Crucial constitutional amendments go before voters Saturday

Staff Report

A small turnout is expected locally and statewide for a vote on four constitutional amendments, but at least one of those propositions could have a major impact on local and parish government in Iberville Parish.

Polls will be open from 7 a.m. until 8 p.m. Saturday.

Statewide turnout may not exceed 10 percent for the election, which does not include any office elections on the ballot.

But one of those amendments proposes to redirect parish taxes to a single state agency and another that would decrease the maximum rate of individual income tax.

The in-person count for early voting in Iberville Parish totaled 268 in person and 485 by mail.

Here’s a look at the amendments that will go before voters on Saturday.

AMENDMENT 1

Amendment 1 would create the State and Local Streamlined Sales and Use Tax Commission.

The first meeting of the commission must be called by the speaker of the House of Representatives no later than one year after its duties are established by state law.

The commission would be comprised of eight members, one appointed by each of the following:

  • Louisiana School Boards Association.
  • Louisiana Municipal Association.
  • Police Jury Association of Louisiana.
  • Louisiana Sheriffs’ Association.
  • Department of Revenue or a designee of the secretary.
  • Governor.
  • Speaker of the House of Representatives.
  • President of the Senate.

The role of the commission would be to provide streamlined electronic filing and collection of all sales and use taxes.

 It would be responsible for promulgating rules related to all sales and use taxes levied by any taxing authority in the state as well as developing regulations and guidance to "simplify and streamline the audit process for sales and use taxpayers,” according to the Public Affairs Research Council.

AMENDMENT 2

Amendment 2 would amend the Louisiana Constitution to cut the maximum rate of individual income tax from 6 percent to 4.75 percent, according to PAR.

The amendment triggers implementation of a package of bills that swaps an unusual tax deduction that virtually no other states have for an across-the-board cut in individual and corporate income tax rates and a cut in corporate franchise taxes.

For individuals, the top income tax rate would drop from 6 percent to 4.25 percent and similar reductions would be made in the other two brackets.

If approved, the decrease in tax rate would take effect in 2023 and provide in state law through House Bill 278 that the tax bracket rates beginning 2022 for an individual would be 1.75 percent on the first $12,500 of net income, 3.50 percent on the next income up to $50,000 and 4.25 percent on income above $50,000.

A "no" vote opposes decreasing the maximum individual income tax rates for tax years beginning in 2022.

This would maintain the maximum individual income tax rates for an individual of 2 percent on the first $12,500 of net income, 4 percent on the next net income up to $50,000 and 6 percent on income above $50,000.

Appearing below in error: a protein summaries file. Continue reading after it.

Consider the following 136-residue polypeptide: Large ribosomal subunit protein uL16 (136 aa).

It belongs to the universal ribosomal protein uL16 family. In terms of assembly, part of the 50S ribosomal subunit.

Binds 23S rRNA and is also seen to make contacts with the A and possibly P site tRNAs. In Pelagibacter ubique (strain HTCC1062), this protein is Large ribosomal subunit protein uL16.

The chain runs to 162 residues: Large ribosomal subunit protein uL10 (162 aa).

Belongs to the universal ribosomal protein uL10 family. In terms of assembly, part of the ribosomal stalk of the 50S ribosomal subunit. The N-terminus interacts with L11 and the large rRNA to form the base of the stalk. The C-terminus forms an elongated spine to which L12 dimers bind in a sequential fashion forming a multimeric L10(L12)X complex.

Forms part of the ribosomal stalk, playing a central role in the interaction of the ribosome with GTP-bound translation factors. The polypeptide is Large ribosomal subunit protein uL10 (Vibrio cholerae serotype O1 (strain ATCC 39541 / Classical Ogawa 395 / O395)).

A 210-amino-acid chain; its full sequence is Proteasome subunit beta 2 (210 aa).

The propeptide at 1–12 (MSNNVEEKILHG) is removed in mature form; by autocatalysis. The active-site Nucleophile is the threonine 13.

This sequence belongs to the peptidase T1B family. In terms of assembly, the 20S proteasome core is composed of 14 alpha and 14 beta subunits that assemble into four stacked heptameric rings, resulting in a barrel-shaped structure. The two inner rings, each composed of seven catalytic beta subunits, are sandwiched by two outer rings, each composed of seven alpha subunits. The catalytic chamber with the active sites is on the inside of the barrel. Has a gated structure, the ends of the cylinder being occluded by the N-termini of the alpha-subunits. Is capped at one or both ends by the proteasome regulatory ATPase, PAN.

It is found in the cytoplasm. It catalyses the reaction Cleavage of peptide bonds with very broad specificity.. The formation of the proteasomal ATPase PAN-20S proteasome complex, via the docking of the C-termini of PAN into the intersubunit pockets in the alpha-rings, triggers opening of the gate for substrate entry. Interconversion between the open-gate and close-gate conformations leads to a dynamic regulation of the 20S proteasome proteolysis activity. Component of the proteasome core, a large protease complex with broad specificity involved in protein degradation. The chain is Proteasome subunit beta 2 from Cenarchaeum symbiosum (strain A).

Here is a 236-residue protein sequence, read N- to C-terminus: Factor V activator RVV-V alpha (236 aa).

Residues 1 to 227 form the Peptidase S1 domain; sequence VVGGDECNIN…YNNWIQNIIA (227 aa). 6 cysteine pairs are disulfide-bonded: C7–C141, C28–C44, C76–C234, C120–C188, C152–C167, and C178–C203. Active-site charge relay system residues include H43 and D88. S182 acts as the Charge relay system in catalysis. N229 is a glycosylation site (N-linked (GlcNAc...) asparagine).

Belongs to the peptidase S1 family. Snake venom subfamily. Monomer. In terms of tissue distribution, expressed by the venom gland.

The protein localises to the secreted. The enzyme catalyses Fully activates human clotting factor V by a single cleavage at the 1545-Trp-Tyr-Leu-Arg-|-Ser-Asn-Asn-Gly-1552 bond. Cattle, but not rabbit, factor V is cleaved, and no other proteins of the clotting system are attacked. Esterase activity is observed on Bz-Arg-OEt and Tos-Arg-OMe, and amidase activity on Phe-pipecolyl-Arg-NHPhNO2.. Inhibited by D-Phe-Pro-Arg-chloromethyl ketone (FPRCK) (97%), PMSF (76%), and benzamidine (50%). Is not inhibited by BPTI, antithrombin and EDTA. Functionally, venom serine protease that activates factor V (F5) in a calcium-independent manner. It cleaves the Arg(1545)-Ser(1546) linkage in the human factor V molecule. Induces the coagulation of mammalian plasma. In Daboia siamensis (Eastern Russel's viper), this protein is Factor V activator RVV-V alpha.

AMENDMENT 3

Amendment 3 applies a property tax limit of 5 mills ($5 per $1,000 of assessed value) in levee districts created after 2006 in levee districts where a majority of voters approve the 2021 constitutional amendment

A “yes” vote supports allowing Louisiana levee districts created after 2006 to levy an annual property tax up to 5 mills – $5 per $1,000 of assessed value – without voter approval if those districts approve the 2021 constitutional amendment. In districts that do not approve the amendment, voter approval would continue to be required to levy a property tax.

A “no” vote opposes the amendment, thereby continuing to require that levee districts created after 2016 get voter approval to levy a property tax.

The amendment would not affect the Atchafalaya Basin Levee District.

AMENDMENT 4

Amendment 4 increases the amount of funds from 5 percent to 10 percent that can be redirected to a purpose other than what was originally provided for by law or as stated in the Constitution during a projected budget deficit.

A “yes” vote supports increasing the amount of funds from 5 percent to 10 percent during a projected budget deficit.

A “no” vote opposes increasing the amount of funds that can be redirected to a purpose other than what was originally provided for by law or as stated in the constitution during a projected budget deficit, thereby maintaining the current limit of funding reductions to 5 percent of the total appropriation.

According to the state Constitution, appropriations from the state general fund and other dedicated funds may not exceed the fiscal year's official forecast containing estimated state revenues and expenditures that is prepared by the Revenue Estimating Conference.

The state Legislature may provide by law a process for adjusting appropriations if a budget deficit is forecast.

If a deficit still exists, the governor can take further action with a majority vote of the Joint Legislative Committee on the Budget (JLCB) to eliminate the deficit.

One of the things the governor and the JLCB can do is reduce constitutionally protected or mandated allocations and appropriations.

When preparing for a budget deficit in the next fiscal year, if revenues are projected to be at least 1 percent less than the current fiscal year, appropriations or allocations from any fund established by state law or mandated by the state constitution may be dedicated to a purpose other than what was originally provided for by law or in the constitution.